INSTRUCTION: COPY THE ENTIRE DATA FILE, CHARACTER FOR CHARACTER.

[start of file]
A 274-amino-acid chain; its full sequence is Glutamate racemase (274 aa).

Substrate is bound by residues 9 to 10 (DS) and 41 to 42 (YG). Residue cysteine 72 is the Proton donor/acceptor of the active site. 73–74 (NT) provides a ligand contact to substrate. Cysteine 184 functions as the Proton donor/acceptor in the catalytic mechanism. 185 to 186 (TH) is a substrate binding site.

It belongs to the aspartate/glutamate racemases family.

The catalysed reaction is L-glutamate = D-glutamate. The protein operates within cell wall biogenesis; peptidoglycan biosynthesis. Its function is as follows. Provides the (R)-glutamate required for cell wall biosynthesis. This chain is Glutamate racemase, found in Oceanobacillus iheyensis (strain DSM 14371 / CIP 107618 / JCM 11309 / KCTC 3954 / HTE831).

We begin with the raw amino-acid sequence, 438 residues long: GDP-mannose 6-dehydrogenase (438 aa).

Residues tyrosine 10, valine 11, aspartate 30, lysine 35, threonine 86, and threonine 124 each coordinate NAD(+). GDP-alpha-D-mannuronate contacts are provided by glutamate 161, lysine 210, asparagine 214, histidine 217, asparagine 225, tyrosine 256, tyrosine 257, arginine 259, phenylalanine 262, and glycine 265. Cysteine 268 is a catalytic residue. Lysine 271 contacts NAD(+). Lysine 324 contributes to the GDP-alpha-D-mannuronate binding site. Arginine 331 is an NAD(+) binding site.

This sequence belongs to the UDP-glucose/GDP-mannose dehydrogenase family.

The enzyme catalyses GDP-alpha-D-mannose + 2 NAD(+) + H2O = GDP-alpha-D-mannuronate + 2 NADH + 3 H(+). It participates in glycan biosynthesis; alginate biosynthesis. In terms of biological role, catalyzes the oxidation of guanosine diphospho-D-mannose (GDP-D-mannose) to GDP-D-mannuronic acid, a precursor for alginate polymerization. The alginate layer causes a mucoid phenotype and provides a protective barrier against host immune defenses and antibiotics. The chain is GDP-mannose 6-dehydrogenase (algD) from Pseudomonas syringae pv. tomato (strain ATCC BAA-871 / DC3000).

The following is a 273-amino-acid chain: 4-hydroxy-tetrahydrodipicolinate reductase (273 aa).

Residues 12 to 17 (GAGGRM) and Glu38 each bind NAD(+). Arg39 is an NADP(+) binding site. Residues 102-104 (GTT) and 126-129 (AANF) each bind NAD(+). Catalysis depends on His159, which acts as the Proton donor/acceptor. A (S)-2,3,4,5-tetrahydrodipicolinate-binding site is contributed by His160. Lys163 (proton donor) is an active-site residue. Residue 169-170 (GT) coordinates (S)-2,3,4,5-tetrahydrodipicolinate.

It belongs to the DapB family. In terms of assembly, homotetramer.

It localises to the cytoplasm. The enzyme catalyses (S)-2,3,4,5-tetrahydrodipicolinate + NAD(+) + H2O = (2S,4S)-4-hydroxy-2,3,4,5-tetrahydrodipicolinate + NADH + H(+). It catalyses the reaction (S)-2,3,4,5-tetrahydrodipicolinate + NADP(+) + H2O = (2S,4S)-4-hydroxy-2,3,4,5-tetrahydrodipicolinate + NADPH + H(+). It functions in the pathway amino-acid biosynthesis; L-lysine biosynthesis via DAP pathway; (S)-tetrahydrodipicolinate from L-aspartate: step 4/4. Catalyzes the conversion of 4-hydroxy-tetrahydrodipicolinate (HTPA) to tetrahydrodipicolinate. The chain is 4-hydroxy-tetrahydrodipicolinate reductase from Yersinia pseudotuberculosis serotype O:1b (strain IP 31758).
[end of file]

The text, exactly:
A 274-amino-acid chain; its full sequence is Glutamate racemase (274 aa).

Substrate is bound by residues 9 to 10 (DS) and 41 to 42 (YG). Residue cysteine 72 is the Proton donor/acceptor of the active site. 73–74 (NT) provides a ligand contact to substrate. Cysteine 184 functions as the Proton donor/acceptor in the catalytic mechanism. 185 to 186 (TH) is a substrate binding site.

It belongs to the aspartate/glutamate racemases family.

The catalysed reaction is L-glutamate = D-glutamate. The protein operates within cell wall biogenesis; peptidoglycan biosynthesis. Its function is as follows. Provides the (R)-glutamate required for cell wall biosynthesis. This chain is Glutamate racemase, found in Oceanobacillus iheyensis (strain DSM 14371 / CIP 107618 / JCM 11309 / KCTC 3954 / HTE831).

We begin with the raw amino-acid sequence, 438 residues long: GDP-mannose 6-dehydrogenase (438 aa).

Residues tyrosine 10, valine 11, aspartate 30, lysine 35, threonine 86, and threonine 124 each coordinate NAD(+). GDP-alpha-D-mannuronate contacts are provided by glutamate 161, lysine 210, asparagine 214, histidine 217, asparagine 225, tyrosine 256, tyrosine 257, arginine 259, phenylalanine 262, and glycine 265. Cysteine 268 is a catalytic residue. Lysine 271 contacts NAD(+). Lysine 324 contributes to the GDP-alpha-D-mannuronate binding site. Arginine 331 is an NAD(+) binding site.

This sequence belongs to the UDP-glucose/GDP-mannose dehydrogenase family.

The enzyme catalyses GDP-alpha-D-mannose + 2 NAD(+) + H2O = GDP-alpha-D-mannuronate + 2 NADH + 3 H(+). It participates in glycan biosynthesis; alginate biosynthesis. In terms of biological role, catalyzes the oxidation of guanosine diphospho-D-mannose (GDP-D-mannose) to GDP-D-mannuronic acid, a precursor for alginate polymerization. The alginate layer causes a mucoid phenotype and provides a protective barrier against host immune defenses and antibiotics. The chain is GDP-mannose 6-dehydrogenase (algD) from Pseudomonas syringae pv. tomato (strain ATCC BAA-871 / DC3000).

The following is a 273-amino-acid chain: 4-hydroxy-tetrahydrodipicolinate reductase (273 aa).

Residues 12 to 17 (GAGGRM) and Glu38 each bind NAD(+). Arg39 is an NADP(+) binding site. Residues 102-104 (GTT) and 126-129 (AANF) each bind NAD(+). Catalysis depends on His159, which acts as the Proton donor/acceptor. A (S)-2,3,4,5-tetrahydrodipicolinate-binding site is contributed by His160. Lys163 (proton donor) is an active-site residue. Residue 169-170 (GT) coordinates (S)-2,3,4,5-tetrahydrodipicolinate.

It belongs to the DapB family. In terms of assembly, homotetramer.

It localises to the cytoplasm. The enzyme catalyses (S)-2,3,4,5-tetrahydrodipicolinate + NAD(+) + H2O = (2S,4S)-4-hydroxy-2,3,4,5-tetrahydrodipicolinate + NADH + H(+). It catalyses the reaction (S)-2,3,4,5-tetrahydrodipicolinate + NADP(+) + H2O = (2S,4S)-4-hydroxy-2,3,4,5-tetrahydrodipicolinate + NADPH + H(+). It functions in the pathway amino-acid biosynthesis; L-lysine biosynthesis via DAP pathway; (S)-tetrahydrodipicolinate from L-aspartate: step 4/4. Catalyzes the conversion of 4-hydroxy-tetrahydrodipicolinate (HTPA) to tetrahydrodipicolinate. The chain is 4-hydroxy-tetrahydrodipicolinate reductase from Yersinia pseudotuberculosis serotype O:1b (strain IP 31758).